Slow Dance -Kettle Soured Saison with Brett, Honey, and Oak

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Slow Dance was kettle soured on 08/12/16 and boiled on 08/14/16.  Sorry about the lack of brew day picks for this beer, my camera had died and I didn’t feel like waiting till it charged.  This beer sort of killed two beers with one stone for me; I wanted to brew another sour after the success I had with Acid Rainbow, and I wanted to brew another Saison after the mediocre Farmhouse Disco.

I really enjoyed Acid Rainbow as a base sour beer without a ton of complexity.  It’s an easy drinking summer sour and would be a great base for further experimentation.  I wanted the second sour I did to be different from that beer with some layered complexity.  I thought a Saison would be a base style that would lend itself well to being soured.  I have mixed feelings about Saison.  It’s a style I’d really like to love, but I just can’t get myself there.  I know when I’m drinking a great one, and I’ve actually really enjoyed some of the ones I’ve had.  I’ve had some Hill Farmstead Saisons for example, and they blew me away.  I realized that most of the examples of the style either had hopping levels similar to a pale ale, or were fermented with some wild yeasts.  I decided to take those two elements and combine them here in Slow Dance.

I started with a pretty simple base Saison grain bill, with a good dose of wheat for a bit of body and mouthfeel, as well as some honey malt for a hint of sweetness that I hope fill carry into the final product.  I then kettle soured this beer for two days.  This is a small batch of beer, 2.75 gallons, and I don’t have a secondary fermenter that size to age this.  I would have liked to have done a traditional sour here since I’ve heard there are more complexities, but a kettle sour method will do.  For primary fermentation I chose Omega Yeast Labs C2C Saison/Brett blend.  The Saison strain comes from a Northeast brewery which I’m hoping is Hill Farmstead, and Brett from a West Coast brewery.  I’m excited to see how the Belgian esters (which I’m not normally a fan of on their own) play with the tart Lacto and Brett funk.

In addition to the interesting blend of bacteria and yeast, I plan adding wildflower honey after primary fermentation is complete, as well as a small amount of oak cubes for a couple weeks prior to bottling.  I’m hoping that while this will be a complex beer, these flavors should all blend well together to make a cohesive final product.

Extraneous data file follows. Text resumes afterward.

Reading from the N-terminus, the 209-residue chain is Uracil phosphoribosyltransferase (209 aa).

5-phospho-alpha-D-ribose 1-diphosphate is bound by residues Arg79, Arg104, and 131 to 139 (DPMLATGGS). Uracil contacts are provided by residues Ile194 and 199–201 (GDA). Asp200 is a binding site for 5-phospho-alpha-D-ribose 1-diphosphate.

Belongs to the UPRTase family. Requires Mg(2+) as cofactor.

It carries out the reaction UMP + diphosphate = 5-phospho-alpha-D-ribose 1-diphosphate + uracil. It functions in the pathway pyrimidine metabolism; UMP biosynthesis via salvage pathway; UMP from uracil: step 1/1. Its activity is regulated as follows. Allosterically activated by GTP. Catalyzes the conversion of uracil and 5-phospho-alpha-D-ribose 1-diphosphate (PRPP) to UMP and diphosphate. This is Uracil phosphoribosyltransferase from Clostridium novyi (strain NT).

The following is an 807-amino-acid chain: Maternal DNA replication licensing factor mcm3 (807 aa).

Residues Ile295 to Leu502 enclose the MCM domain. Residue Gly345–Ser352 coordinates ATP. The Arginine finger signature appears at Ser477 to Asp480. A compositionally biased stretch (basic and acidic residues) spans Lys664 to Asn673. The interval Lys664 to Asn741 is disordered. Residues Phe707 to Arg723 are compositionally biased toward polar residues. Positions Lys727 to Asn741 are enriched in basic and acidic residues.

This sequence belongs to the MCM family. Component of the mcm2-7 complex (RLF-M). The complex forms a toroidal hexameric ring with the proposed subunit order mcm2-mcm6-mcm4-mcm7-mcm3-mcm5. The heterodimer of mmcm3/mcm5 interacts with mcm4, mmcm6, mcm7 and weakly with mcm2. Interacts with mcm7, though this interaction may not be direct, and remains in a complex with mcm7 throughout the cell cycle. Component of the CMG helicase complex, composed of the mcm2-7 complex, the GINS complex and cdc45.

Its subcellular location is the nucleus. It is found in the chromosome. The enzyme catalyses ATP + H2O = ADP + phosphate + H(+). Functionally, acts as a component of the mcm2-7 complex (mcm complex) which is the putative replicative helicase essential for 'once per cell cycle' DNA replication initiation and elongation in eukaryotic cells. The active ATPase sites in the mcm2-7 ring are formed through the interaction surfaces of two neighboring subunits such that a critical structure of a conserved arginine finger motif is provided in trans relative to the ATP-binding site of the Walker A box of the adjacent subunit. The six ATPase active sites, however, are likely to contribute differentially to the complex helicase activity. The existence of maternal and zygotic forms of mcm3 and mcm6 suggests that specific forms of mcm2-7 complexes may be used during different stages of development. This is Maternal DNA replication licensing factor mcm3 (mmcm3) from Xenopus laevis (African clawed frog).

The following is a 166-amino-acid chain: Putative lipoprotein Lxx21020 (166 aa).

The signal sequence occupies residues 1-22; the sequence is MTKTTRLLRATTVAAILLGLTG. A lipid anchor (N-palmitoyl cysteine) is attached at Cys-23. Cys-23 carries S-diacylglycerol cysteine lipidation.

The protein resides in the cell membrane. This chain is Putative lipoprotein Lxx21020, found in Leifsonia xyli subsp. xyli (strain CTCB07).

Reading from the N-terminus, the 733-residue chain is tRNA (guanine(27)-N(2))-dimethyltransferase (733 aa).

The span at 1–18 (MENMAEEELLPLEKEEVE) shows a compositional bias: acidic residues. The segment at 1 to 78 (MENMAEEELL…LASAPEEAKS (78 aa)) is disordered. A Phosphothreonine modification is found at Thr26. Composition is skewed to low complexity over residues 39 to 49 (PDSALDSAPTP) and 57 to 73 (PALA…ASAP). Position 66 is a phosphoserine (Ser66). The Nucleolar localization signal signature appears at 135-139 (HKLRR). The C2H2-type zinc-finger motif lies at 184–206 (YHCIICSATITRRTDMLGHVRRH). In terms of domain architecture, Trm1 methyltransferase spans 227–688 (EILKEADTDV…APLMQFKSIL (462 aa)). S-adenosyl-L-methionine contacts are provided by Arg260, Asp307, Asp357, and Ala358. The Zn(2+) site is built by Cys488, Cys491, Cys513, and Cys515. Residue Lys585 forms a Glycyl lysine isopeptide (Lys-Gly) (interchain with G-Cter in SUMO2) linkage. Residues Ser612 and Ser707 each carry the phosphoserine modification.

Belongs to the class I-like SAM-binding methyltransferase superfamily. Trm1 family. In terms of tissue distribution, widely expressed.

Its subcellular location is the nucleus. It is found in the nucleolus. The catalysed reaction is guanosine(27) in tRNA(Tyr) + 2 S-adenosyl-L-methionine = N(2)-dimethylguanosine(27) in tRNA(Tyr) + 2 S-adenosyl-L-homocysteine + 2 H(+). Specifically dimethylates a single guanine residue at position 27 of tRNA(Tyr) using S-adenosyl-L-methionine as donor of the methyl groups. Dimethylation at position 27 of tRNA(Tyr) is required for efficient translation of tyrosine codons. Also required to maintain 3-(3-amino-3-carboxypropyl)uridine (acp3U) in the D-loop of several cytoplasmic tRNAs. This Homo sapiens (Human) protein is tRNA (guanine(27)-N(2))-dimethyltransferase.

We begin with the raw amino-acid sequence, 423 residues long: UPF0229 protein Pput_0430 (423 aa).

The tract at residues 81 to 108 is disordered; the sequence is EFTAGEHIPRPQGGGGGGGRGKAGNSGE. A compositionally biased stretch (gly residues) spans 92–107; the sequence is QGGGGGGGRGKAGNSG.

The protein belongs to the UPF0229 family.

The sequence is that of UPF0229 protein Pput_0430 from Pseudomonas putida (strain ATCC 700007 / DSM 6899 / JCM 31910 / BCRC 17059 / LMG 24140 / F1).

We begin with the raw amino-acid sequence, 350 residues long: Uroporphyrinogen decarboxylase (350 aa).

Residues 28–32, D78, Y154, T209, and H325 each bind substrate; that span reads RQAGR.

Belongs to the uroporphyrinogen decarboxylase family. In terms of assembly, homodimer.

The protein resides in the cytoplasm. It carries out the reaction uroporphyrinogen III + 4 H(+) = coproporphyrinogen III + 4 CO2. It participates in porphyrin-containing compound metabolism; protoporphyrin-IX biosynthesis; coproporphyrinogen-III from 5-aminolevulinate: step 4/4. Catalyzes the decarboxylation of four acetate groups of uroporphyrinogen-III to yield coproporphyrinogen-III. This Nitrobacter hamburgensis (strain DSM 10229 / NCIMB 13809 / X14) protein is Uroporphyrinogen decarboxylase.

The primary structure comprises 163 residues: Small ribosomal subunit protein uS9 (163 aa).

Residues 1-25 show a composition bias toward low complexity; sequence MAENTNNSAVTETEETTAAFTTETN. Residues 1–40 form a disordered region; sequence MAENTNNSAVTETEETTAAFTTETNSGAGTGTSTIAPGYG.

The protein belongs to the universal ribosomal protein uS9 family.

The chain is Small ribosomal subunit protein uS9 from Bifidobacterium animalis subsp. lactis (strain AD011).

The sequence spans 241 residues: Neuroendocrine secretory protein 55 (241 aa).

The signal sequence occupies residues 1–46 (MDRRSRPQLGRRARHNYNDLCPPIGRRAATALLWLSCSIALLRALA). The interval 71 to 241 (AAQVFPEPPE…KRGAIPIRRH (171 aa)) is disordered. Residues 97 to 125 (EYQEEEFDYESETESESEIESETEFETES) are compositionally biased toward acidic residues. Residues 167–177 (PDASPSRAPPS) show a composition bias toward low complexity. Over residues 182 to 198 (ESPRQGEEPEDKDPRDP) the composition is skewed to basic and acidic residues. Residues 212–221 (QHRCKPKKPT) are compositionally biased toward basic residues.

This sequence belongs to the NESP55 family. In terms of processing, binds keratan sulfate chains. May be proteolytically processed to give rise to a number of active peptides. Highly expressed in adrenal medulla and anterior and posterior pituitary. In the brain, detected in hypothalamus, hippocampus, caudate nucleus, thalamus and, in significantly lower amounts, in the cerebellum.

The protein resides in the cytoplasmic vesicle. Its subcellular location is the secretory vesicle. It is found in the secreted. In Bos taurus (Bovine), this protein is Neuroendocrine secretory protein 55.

For the hops, I am hoping for a little fruitiness from them to complement the existing flavors rather than overshadow them.  The Nelson hops’ wine like flavor should compliment the dry tartness of a sour Saison, while the citrus qualities of the Amarillo should add some nice fruitiness to compliment the yeast esters and funk.

The two brew days for this went pretty well for the most part.  The mash and sparge on the first day went as planned, I hit my mash temp of 152 for an hour, collected my wort in the kettle and heated to 180 to kill any unwanted bacteria or other critters present from the grains.  I cooled to 95 degrees and pitched my Lactobacillis blend.  It sat covered in the kettle from Friday to Sunday when I boiled for 90 minutes due to the Pilsner malt.  I added hops at 5 minutes and flameout, let that sit for about 10 minutes to soak in, and then cooled to 70 and took a hydrometer sample.  My sample was way high.  This was the first time I’ve done a 2.75 gallon batch on my propane burner, I usually do them on the stove.  I boiled off much more than expected.  I hopped on beersmith and added about a couple quarts of water to get back to my intended OG before the honey, which was in the low 1.050’s.  The honey should bring my OG to 1.061.  After making my corrections, I pitched my C2C Saison Brett blend and will let this ferment in my warm garage without any temperature control.  The garage is insulated, so it stays consistently around 80 degrees in the summer, so it should ferment warm without getting too hot and throwing out off flavors.

I don’t have my exact water profile I used, I forgot to save it, bit I think my Calcium and Chloride where both around 130, and my S04 was 75.